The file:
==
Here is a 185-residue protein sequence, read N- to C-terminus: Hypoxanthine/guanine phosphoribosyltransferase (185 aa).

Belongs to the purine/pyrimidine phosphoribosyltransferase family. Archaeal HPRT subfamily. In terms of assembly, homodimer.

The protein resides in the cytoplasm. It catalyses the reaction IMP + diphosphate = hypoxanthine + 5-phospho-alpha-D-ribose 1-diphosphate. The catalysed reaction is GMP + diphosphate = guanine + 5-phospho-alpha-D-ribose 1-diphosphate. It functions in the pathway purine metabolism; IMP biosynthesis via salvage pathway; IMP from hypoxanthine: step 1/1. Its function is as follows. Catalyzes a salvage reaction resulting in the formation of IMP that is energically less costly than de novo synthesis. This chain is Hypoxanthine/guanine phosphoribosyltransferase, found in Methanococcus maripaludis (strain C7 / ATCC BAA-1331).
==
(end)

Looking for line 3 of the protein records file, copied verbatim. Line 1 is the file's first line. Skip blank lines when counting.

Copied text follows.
The protein resides in the cytoplasm. It catalyses the reaction IMP + diphosphate = hypoxanthine + 5-phospho-alpha-D-ribose 1-diphosphate. The catalysed reaction is GMP + diphosphate = guanine + 5-phospho-alpha-D-ribose 1-diphosphate. It functions in the pathway purine metabolism; IMP biosynthesis via salvage pathway; IMP from hypoxanthine: step 1/1. Its function is as follows. Catalyzes a salvage reaction resulting in the formation of IMP that is energically less costly than de novo synthesis. This chain is Hypoxanthine/guanine phosphoribosyltransferase, found in Methanococcus maripaludis (strain C7 / ATCC BAA-1331).